When thou callest an assembly of the Church as one that is the commander of a great ship,

appoint the assemblies to be made with all possible skill, charging the deacons as mariners to prepare places for the brethren as for passengers, with all due care and decency.

And first, let the building be long, with its head to the east, with its vestries on both sides at the east end, and so it will be like a ship.

In the middle let the bishop's throne be placed,

and on each side of him let the presbytery sit down; and let the deacons stand near at hand, in close and small girt garments, for they are like the mariners and managers of the ship: with regard to these,

let the laity sit on the other side, with all quietness and good order.

And let the women sit by themselves, they also keeping silence.

In the middle, let the reader stand upon some high place: let him read the books of Moses, of Joshua the son of Nun, of the Judges, and of the Kings and of the Chronicles, and those written after the return from the captivity; and besides these, the books of Job and of Solomon, and of the sixteen prophets.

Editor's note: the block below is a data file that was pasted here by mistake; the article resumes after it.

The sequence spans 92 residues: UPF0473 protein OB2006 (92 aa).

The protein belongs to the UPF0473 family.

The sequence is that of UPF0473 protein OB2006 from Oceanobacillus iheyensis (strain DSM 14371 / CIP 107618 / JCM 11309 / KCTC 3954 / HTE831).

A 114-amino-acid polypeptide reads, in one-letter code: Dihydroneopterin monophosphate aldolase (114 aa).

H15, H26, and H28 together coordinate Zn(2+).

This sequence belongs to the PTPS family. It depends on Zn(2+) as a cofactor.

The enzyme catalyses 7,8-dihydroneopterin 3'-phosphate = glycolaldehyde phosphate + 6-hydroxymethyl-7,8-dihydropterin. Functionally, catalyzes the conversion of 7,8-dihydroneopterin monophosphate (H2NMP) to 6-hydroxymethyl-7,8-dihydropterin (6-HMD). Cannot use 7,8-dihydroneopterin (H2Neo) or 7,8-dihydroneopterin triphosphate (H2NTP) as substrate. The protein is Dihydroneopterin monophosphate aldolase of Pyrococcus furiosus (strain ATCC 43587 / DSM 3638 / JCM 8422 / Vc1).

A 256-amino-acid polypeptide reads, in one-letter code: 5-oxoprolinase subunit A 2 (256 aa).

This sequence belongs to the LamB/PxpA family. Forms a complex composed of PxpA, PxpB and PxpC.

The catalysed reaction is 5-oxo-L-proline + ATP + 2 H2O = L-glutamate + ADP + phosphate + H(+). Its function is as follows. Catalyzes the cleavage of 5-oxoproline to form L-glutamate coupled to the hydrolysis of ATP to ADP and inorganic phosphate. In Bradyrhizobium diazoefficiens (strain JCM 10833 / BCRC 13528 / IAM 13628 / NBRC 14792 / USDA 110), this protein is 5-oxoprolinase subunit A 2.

But when there have been two lessons severally read, let some other person sing the hymns of David, and let the people join at the conclusions of the verses. Afterwards let our Acts be read, and the Epistles of Paul our fellow-worker, which he sent to the churches under the conduct of the Holy Spirit; and afterwards let a deacon or a presbyter read the Gospels, both those which I Matthew and John have delivered to you, and those which the fellow-workers of Paul received and left to you, Luke and Mark. And while the Gospel is read, let all the presbyters and deacons, and all the people, stand up in great silence; for it is written: "Be silent, and hear, O lsrael." (2) And again: "But do thou stand there, and hear."

(3) In the next place, let the presbyters one by one, not all together, exhort the people, and the bishop in the last place, as being the commander.

Let the porters stand at the entries of the men, and observe them.